David Cameron has repeatedly committed his government to reducing net immigration from hundreds of thousands to tens of thousands. This week the cabinet will decide how to go about it. These are long term decisions that are vital to the future of our country. This is not about money. Economic crises come and go. Demographic changes come and stay.
The key question is, in essence, very simple. Are the government serious about getting immigration down or will they fold in the face of special pleading from employers and academics together with Liberal Democrat opposition to any significant measures? Theresa May’s first speech on the subject last Friday was encouraging. It set out, in broad outline, the measures that are needed but can she get it through cabinet?
The issue runs much wider than the cap on economic migration which recently has hogged the headlines and provided a convenient target for all those lawyers and employers who do very nicely out of present levels of immigration. Recently, they seem to have made all the running but, while the concerns of special interest groups must be addressed, wider considerations must also be brought to bear. The issue is about the whole future of our society. Labour's three million immigrants and the chaos in which they have left the immigration system have set in train an escalator for our population and for the immigrant element within it.
The previous government tried to brush aside the impact of immigration on population, claiming that official projections are not forecasts. Of course not. But to leave it at that would be just indolence. There are only three factors, birth, death and migration. The official assumptions on the first two are very cautious so, if immigration is allowed to continue at present levels, it is a racing certainty that our population will reach 70 million in 20 years time and 80 million in about 50 years.
We are already one of the most crowded countries of Europe, especially in the South. And we are now seeing the impact of a rapidly growing population on many aspects of our national life – for example, maternity units with mothers giving birth in waiting rooms and primary schools in some areas which are full to bursting. The pressure will move on to secondary schools and then housing. The official projections for new households show that, over the next 25 years, nearly 40% will be a result of immigration. Meanwhile, whole sections of some of our cities have become unrecognisable as part of England.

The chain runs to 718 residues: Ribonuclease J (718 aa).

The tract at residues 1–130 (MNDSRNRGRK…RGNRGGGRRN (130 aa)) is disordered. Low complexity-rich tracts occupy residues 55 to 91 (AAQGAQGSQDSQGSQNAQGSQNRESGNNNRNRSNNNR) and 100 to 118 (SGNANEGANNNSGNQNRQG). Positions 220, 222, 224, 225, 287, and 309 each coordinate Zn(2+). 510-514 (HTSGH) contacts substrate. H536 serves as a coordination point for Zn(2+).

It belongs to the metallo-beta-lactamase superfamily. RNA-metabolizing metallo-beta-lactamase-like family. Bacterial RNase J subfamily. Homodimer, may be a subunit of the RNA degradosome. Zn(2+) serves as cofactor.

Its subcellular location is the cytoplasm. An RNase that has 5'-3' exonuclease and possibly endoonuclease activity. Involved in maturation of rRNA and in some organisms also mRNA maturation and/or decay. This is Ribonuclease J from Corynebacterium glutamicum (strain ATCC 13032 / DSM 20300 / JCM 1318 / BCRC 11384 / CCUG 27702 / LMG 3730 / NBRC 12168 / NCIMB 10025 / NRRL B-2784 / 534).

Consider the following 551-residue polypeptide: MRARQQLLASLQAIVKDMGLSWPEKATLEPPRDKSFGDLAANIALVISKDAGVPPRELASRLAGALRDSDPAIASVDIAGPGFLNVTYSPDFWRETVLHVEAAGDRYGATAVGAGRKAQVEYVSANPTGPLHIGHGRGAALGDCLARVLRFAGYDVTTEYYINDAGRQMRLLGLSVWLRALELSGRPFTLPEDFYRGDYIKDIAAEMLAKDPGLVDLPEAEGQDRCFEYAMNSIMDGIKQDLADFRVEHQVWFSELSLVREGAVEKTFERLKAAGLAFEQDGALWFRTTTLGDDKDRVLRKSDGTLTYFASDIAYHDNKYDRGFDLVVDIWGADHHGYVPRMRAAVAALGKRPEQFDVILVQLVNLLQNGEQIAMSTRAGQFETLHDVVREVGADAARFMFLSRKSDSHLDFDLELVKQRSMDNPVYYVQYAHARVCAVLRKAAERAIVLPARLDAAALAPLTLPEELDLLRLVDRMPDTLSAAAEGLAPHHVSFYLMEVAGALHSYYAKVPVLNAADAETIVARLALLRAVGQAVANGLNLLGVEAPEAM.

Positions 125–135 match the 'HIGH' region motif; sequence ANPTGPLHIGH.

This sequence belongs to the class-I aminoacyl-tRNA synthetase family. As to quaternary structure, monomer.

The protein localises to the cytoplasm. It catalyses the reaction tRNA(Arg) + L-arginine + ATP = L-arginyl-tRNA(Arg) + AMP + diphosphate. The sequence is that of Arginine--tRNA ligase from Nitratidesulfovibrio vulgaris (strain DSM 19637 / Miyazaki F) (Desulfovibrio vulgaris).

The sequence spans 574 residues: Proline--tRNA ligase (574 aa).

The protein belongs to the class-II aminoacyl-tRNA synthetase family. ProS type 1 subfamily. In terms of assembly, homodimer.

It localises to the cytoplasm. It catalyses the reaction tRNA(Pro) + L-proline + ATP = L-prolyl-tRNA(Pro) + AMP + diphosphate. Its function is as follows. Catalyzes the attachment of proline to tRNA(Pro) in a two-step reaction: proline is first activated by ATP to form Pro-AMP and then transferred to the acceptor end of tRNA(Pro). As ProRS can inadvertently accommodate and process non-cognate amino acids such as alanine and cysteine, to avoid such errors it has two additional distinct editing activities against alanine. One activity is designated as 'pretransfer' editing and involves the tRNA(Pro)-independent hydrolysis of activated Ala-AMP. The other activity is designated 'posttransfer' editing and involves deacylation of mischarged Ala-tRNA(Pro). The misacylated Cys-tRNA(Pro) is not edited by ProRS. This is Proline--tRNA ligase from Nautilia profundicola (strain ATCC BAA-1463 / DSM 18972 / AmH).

This is the legacy of Blair and Brown. And it is why immigration was raised on almost every doorstep during the last election. It remains a matter of huge concern to the public, despite persistent efforts by the BBC to ignore it.
The public have certainly not forgotten the Conservative promise to tackle immigration. It is this promise that will shortly be put to the test. The devil is in the detail but the broad outlines are not rocket science. Recent Home Office research has found that only about a quarter of those coming in search of a skilled job actually find one. This route should be capped at a low level. As for the scheme that allows all foreign graduates of 600 institutions to stay on looking for work, whatever the level of their degree, this should be suspended – certainly for as long as British graduates face 9% unemployment.
Then there are the two main routes for those specifically requested by employers. Intra-company transfers are being abused by largely Indian firms who use them to post IT workers to Britain on a salary of only about £24,000. Just three firms have accounted for 10,000 permits in one year. The minimum salary should be raised to £50,000 a year so that the scheme is returned to its original purpose of permitting senior executives in international companies to move freely to Britain. Once this is done it will not matter that the government has excluded them from the cap, especially as, entering by this route, they no longer acquire the right to reside.
This leaves the ordinary work permits for skilled workers. It would, of course, be foolish to impede our economic recovery by denying access to skilled workers who are really needed. This route needs refining and capping but with a system of administrative review for cases of critical importance to particular firms.
Economic migration is only part of the picture. There will have to be action to crack down on bogus colleges, bogus students, sham marriages and illegal overstayers. All that will follow in the coming months but success is vital to the Conservative Party as well as to our country. To face the electorate next time with a story of failure on this of all issues would be a huge handicap. What the Prime Minister must show this week is that he intends to battle, not bottle.